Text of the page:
Season 6 ends on a high
18 January 2017 | by TheLittleSongbirdSee all my reviews

Despite not being anywhere near as good now, 'Midsomer Murders' is still a show visited and re-visited with great pleasure. There are episodes better than others, with a fair share of disappointments especially in the later seasons, like with any show in existence, but when 'Midsomer Murders' was good it was good to outstanding.

"A Talent for Life" was a good, if not quite great, start to Season 6, followed by a decent "Death and Dreams" that sadly also got bogged down in instances of ridiculousness. "Painted in Blood" was a departure, less grim and low-in-body-count, but nonetheless a good one. Next was, for me, the best of the season "A Tale of Two Hamlets".

"Birds of Prey" isn't quite as good, but is still a very good episode and a close second best to "A Tale of Two Hamlets" as far as Season 6 episodes go. Agree though that the motives for the murders are somewhat bland and clichéd for a show that can dream up some devilishly over-the-top and twisted motives (that is when it didn't get over-outlandish or convoluted like it did later). The conclusion is clever if also somewhat too easily wrapped up.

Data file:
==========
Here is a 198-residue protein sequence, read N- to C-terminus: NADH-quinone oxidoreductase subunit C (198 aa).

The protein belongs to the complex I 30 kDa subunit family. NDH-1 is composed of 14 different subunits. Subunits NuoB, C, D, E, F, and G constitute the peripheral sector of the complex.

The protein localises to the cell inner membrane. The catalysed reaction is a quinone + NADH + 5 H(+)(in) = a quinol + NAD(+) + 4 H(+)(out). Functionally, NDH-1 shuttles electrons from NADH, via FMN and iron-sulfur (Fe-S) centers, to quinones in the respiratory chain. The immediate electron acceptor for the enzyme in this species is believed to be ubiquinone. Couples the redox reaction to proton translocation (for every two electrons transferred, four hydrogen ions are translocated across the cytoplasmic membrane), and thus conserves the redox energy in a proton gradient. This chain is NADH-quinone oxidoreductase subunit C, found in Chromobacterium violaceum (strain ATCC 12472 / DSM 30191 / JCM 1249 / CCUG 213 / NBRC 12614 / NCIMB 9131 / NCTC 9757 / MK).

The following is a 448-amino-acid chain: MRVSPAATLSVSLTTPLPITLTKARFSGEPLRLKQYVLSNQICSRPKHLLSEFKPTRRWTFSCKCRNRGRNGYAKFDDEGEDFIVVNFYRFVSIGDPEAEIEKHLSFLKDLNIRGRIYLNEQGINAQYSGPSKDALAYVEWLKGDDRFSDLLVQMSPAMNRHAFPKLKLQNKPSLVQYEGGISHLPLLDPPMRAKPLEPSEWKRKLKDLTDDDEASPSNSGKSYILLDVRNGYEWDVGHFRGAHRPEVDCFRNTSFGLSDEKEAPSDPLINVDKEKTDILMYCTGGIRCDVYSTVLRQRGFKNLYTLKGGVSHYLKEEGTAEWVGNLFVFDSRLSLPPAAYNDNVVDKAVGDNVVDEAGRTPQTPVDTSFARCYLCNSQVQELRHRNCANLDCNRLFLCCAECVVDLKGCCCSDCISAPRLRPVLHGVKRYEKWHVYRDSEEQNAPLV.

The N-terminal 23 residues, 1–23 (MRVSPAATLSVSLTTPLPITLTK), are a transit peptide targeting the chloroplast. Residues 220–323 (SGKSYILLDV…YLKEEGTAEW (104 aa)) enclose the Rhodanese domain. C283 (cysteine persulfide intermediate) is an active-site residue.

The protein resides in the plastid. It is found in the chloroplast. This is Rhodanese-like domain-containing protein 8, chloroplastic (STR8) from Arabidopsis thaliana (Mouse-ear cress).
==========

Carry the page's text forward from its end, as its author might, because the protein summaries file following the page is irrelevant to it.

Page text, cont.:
As always, the production values are top notch, with to die for scenery, the idyllic look of it contrasting very well with the story's occasional grimness, and quaint and atmospheric photography. The music fits perfectly, and the theme tune one of the most memorable and instantly recognisable of the genre. Agreed too that the music during the African spear murder scene was cool and a very clever fit.

Meanwhile, the script is smart and thought-provoking with some nice quirky humour (such as the booking-a-holiday subplot with Joyce), a suitable grimness and colourful characters. Nothing felt inconsequential, everything had a point, everything intrigued and any loose ends were tied together nicely.

The story is hugely compelling, and never simplistic and never losing any of the maturity of most of the previous episodes. There is a lot going on mostly without being cluttered or rushed (remarkable for an episode that as ever is heavy in exposition), and that nothing is what it seems, or very few people are who they seem adds to the complexity, while there are no out of kilter scenes. The twists, red herrings and turns, in classic 'Midsomer Murders' tradition, keep coming, with several neatly interwoven subplots, and rarely in an obvious or press-the-rewind button. The characters are colourful, eccentric and not what they seem.

John Nettles as always is a joy as Barnaby, with Daniel Casey contrasting with him with ease, their chemistry as always a huge part of the episode's charm. Jane Wymark charms, with her subplot bringing some welcome humour, her chemistry with Nettles is as ever great. Everybody else does a fine job too with no obvious weak links.

Overall, a very good episode, Season 6 ends on a high. 8/10 Bethany Cox